“Our investment in Morbark demonstrates our ability to rapidly transform family-run industrial equipment businesses into best-in-class providers within their industry,” says David Waxman, managing director at Stellex Capital. “We would like to thank the Morbark team for their strategic vision, dedication and execution over these past 3 1/2 years. We are very proud to have worked alongside them transforming Morbark into a leading provider of mobile industrial equipment and believe the company is well-positioned to continue to capitalize on the strong market tailwinds within biomass recycling and tree care maintenance.”
Since Stellex’s acquisition in 2016, Morbark has increased its headcount by over 200 employees, revenue has nearly doubled and EBITDA has increased by over 200 percent, the company says.
Once upon a time early in my career, I was in the audience at an educational conference when a speaker informed a room full of environmental advocates that the little numbers within the chasing arrows on the bottom of their plastic bottles were the number of times the bottle was recycled. Needless to say, it was uncomfortable to watch as the speaker was brought up to speed in real time.
Giving the aforementioned individual the benefit of the doubt, they had received their information from someone, somewhere, at some point in time. The fact is that, like a real-life version of the children’s game of telephone, a miscommunicated message manifested itself in the spread of misinformation over time.
In my opinion, this example can serve as a warning to recycling managers on the need for clear and direct communication when speaking to residents about what goes in the recycling bin.
Undoubtedly, the waste and recycling industry is facing substantial change when it comes to what is and what is not recyclable. The Resin Identification Code system (the No. 1-7 on the bottom of plastic containers) was introduced in the late 1980s. That means an entire generation has grown up with it. This generation has solidly entered the workforce and, in some cases, is now raising a new generation of its own. This new generation is also growing up with the internet and access to a slew of information from infinite sources. While misinformation abounds online—one look at social media will tell you that—countless opportunities to educate and inform also exist.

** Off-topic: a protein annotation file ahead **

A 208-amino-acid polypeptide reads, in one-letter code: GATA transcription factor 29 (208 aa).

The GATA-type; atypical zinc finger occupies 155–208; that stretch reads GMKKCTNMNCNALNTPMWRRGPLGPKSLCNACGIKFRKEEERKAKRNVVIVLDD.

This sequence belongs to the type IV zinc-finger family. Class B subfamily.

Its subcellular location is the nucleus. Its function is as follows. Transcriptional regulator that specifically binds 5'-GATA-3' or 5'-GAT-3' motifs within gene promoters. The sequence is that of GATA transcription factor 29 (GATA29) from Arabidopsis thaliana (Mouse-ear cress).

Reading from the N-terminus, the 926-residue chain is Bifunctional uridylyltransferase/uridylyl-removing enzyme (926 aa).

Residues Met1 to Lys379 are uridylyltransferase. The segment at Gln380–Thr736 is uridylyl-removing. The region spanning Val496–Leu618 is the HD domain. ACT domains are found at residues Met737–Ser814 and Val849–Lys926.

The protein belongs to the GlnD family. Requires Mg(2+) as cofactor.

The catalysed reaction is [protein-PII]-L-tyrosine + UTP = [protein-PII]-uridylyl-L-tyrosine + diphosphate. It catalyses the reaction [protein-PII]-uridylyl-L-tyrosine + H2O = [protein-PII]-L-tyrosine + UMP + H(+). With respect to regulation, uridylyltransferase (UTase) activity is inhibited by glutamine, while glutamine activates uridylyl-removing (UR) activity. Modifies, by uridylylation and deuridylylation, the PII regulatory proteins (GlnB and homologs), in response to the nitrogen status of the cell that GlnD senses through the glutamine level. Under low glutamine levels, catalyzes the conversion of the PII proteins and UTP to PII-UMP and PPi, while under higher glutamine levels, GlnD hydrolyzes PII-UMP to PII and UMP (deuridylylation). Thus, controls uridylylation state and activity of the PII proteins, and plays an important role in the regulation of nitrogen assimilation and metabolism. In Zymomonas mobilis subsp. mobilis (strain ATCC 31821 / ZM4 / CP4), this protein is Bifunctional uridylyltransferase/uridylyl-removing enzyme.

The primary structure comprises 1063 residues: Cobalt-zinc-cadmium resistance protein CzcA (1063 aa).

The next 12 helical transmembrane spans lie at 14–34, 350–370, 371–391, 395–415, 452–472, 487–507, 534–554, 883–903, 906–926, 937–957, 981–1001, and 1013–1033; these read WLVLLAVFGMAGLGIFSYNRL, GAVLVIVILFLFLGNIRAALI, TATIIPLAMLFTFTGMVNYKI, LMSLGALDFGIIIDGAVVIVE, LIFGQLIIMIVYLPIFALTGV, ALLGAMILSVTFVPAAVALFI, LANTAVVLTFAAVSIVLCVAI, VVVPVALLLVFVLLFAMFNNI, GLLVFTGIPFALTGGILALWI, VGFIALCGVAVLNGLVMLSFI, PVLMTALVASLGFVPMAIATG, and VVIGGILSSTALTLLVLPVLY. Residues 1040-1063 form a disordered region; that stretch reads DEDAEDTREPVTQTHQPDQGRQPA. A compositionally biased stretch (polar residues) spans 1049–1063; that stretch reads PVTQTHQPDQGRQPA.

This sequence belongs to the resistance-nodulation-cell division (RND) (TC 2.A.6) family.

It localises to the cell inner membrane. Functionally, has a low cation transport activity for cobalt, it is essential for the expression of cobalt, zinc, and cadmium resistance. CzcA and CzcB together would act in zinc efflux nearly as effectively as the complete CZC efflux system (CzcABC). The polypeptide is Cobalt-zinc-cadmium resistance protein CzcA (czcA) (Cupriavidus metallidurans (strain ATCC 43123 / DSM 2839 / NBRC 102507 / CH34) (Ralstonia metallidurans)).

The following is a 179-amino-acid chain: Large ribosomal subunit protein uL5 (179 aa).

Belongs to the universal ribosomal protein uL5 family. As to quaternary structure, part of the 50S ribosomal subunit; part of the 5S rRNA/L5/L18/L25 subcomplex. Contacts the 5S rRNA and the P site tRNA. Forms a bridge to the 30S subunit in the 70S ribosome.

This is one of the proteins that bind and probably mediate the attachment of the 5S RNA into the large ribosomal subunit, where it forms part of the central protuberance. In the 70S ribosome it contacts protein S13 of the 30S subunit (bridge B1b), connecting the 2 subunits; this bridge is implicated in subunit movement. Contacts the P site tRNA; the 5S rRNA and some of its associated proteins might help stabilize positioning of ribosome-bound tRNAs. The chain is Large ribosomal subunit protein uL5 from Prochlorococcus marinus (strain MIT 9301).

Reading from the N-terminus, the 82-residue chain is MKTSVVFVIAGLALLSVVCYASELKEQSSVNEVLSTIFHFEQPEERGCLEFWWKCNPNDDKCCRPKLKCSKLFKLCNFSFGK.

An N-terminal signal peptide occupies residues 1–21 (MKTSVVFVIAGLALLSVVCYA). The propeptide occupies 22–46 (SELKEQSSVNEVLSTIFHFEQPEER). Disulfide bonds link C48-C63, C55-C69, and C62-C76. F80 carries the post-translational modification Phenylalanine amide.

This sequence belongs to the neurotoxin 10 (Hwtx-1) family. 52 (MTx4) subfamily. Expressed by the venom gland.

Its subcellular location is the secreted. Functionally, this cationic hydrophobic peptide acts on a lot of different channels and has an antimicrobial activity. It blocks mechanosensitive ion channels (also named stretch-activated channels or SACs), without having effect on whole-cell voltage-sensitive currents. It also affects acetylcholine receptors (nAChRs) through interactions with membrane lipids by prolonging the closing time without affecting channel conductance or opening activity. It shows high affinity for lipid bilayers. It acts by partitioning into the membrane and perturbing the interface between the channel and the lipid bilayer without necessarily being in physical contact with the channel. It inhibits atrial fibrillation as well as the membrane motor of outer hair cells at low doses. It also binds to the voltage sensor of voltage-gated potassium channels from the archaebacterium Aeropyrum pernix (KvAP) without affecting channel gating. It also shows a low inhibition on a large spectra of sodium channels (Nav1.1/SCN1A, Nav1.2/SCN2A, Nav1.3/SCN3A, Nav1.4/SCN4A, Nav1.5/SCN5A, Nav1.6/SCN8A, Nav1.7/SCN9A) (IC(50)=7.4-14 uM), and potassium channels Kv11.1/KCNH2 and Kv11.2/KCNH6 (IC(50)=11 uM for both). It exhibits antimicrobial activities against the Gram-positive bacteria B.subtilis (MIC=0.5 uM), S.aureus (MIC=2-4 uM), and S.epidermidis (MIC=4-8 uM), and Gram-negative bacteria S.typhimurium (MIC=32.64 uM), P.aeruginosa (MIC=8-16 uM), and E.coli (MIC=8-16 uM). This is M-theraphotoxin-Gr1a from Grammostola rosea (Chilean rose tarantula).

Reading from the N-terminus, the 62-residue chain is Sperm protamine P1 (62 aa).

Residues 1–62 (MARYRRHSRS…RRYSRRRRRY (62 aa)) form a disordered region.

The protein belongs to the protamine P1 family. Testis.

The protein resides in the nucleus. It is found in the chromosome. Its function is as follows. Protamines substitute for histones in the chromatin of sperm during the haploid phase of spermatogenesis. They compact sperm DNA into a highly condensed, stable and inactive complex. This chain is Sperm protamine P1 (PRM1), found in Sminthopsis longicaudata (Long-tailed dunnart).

There is a phrase attributed to being an old Chinese proverb (again, you have to read everything online with a grain of salt) that says, “The best time to plant a tree was 20 years ago. The second-best time is now.” In my estimation, this phrase can be applied to recycling education today. While we can’t go back in time and educate our communities on recycling best practices and what is and is not recyclable, the good news is that we can start today.
These recycling education efforts need to be responsive to a variety of audiences and factor in how diverse subsets of the population consume information. Recyclers need to come to their audience in the places and ways that the message is most likely to be received. This means choosing the right forum and constructing the right message in the right language with the right context.
So, while industry insiders may argue whether a material recovery facility can or should accept a No. 1 plastic container with or without a neck, for instance, let’s consider that the basic fundamentals of recycling aren’t yet wholly understood by many in our communities across the country.
When planning your next recycling campaign, I urge companies and recycling personnel to remember to explore all feasible channels in order to improve the industry’s education and outreach efforts. Because if one thing is certain, it’s that we can’t remedy the problems of the past—we can only work to do better in the future.